Whether we want it to or not, the future is pressing onward at an alarming rate. Slowly but surely, we’ve become a throw-away society with rodent-like attention spans, constantly looking for the next piece of technology we can purchase. It’s a painful existence, and it would seem that living a life like this will result in never being fully satisfied, but if there’s one futuristic threshold worth breaking through, it’s the world of automated vehicles. According to recent statistics released by the World Health Organization, nearly 1.25 million people die in car accidents each year, on average 3,287 deaths per day. Though the technology behind self-driving vehicles is still in its infancy, imagine a network of cars communicating with one another, resulting in a drastic decrease in human error, i.e. no more car accidents.
On a lighter note, self-driving vehicles won’t just improve the safety of automobile passengers and operators, but will hopefully alleviate stressful traffic conditions. For those of you who drive, or have ridden in cars, I can assure you’ve encountered a scenario where, all of a sudden, cars slow down for what seems to be no apparent reason. Traffic experts refer to this phenomena as “phantom traffic jams.”
If every car traveled at the exact same speed, changed lanes in perfectly syncopated patterns, these jams would not be a problem, but as any driver knows, no one on the road is consistent. “These traffic waves arise from a small perturbation in uniform traffic flow, like a bump in the road, or driver braking after a moment of inattention.
These phantom jams arise in the absence of any obstacles,” says Benjamin Seibold, a mathematician at Temple University. He goes onto explain that the small “perturbations” that occur: one car braking slightly, and the ones behind it brake more to avoid a collision, creates the traffic-inducing chain reaction.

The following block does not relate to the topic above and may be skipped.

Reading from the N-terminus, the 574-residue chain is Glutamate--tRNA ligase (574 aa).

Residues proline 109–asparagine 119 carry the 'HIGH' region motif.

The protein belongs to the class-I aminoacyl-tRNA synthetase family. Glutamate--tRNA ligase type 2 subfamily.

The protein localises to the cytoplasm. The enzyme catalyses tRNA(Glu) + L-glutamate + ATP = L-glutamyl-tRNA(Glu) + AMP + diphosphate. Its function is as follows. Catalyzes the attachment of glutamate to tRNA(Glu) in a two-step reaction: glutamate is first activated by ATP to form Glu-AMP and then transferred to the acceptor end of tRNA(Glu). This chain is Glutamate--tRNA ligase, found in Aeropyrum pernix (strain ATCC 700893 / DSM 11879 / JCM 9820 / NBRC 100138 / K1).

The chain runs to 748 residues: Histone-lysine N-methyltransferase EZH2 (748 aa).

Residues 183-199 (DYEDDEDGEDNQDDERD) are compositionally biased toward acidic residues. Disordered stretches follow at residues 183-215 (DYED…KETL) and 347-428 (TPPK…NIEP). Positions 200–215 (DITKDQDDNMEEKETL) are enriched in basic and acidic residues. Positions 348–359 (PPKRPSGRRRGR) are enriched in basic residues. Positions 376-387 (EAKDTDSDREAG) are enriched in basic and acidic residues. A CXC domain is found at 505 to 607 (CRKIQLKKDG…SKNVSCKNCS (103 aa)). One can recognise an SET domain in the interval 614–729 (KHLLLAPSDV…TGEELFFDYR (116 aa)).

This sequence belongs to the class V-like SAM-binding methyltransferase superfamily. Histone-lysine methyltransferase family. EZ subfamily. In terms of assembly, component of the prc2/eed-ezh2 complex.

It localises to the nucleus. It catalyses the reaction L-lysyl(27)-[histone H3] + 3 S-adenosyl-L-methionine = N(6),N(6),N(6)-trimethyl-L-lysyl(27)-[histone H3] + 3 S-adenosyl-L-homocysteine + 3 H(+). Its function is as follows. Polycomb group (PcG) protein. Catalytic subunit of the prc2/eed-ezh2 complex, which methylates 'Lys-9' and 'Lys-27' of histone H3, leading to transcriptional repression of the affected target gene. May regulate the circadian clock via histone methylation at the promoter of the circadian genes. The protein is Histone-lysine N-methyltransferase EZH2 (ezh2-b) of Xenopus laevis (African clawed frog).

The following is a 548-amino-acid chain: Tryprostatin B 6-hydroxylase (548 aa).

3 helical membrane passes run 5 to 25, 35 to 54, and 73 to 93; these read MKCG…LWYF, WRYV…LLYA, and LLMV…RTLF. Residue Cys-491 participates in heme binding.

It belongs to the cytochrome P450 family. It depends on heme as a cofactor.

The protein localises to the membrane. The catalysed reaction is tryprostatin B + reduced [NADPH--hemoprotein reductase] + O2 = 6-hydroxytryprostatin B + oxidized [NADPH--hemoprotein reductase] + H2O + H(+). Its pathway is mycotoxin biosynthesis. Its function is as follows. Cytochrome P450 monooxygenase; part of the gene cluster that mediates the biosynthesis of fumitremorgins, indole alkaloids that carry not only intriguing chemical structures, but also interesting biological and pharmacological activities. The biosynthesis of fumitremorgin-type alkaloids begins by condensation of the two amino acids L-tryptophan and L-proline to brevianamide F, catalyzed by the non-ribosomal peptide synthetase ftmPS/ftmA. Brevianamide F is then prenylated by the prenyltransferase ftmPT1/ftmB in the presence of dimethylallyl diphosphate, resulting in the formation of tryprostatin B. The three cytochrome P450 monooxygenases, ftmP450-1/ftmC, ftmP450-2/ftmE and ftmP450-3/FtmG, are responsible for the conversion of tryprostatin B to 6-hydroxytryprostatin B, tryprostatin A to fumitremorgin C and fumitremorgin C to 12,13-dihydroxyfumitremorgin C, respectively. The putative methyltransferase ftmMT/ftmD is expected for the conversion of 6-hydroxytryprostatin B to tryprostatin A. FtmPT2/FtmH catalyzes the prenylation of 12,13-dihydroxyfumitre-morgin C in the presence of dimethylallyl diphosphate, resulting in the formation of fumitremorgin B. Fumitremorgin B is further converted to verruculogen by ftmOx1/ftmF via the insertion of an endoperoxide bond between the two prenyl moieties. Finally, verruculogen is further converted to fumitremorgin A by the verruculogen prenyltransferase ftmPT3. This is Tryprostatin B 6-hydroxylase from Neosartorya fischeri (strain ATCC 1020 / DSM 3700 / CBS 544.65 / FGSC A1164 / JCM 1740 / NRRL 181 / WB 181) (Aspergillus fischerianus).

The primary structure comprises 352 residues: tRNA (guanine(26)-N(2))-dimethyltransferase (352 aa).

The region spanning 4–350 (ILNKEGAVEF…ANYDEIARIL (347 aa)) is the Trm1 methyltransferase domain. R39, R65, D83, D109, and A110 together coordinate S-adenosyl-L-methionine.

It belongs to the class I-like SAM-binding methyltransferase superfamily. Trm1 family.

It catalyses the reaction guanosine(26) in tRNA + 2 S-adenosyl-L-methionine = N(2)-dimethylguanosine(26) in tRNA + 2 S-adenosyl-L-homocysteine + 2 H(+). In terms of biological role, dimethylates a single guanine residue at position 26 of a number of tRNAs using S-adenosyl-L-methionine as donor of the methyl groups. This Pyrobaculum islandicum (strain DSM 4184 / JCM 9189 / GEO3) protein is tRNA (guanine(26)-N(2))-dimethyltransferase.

Waymo, a former Google self-driving startup that ultimately became its own entity under the auspices of Alphabet (GOOGL) today announced that the Michigan Economic Development Corporation officially voted to approve the company’s request to develop a manufacturing facility in Michigan to begin mass-producing autonomous vehicles. Given the close-knit fabric of the American automotive industry and the State of Michigan, it was only natural that Waymo looks to set up shop there.
“Waymo will first identify a facility in Southeast Michigan and, over the next few years, aim to create hundreds of local jobs in the community. We’ll be looking for engineers, operations experts, and fleet coordinators to join our team and help assemble and deploy our self-driving cars. This will be the world’s first factory 100%-dedicated to the mass production of L4 autonomous vehicles. As we begin to commercialize our business and vehicle supply grows, we’re laying the foundation for a scalable, robust vehicle integration plan, starting in Michigan.”
–an official announcement from Waymo
Per the official announcement from Waymo, the location of their Michigan facility has yet to be decided, outside of their plan to build in southeast Michigan. Additionally, the factor will create up to 400 new jobs, according to TechCrunch.
In early August 2018, Waymo set up shop in Shanghai. The new business was suspiciously named “Huimo Business Consulting,” according to a business registration filing uncovered by CNN. In response to a very real future where all cars on the road may not have humans behind the wheel, China released a set of national guidelines for companies looking to get their self-driving vehicles on the road.
According to the regulation, issued by the Chinese Ministry of Industry and Information Technology, test vehicles must be able to “switch between self-driving and conventional driving in order to ensure the test driver can quickly take over in case of a malfunction.”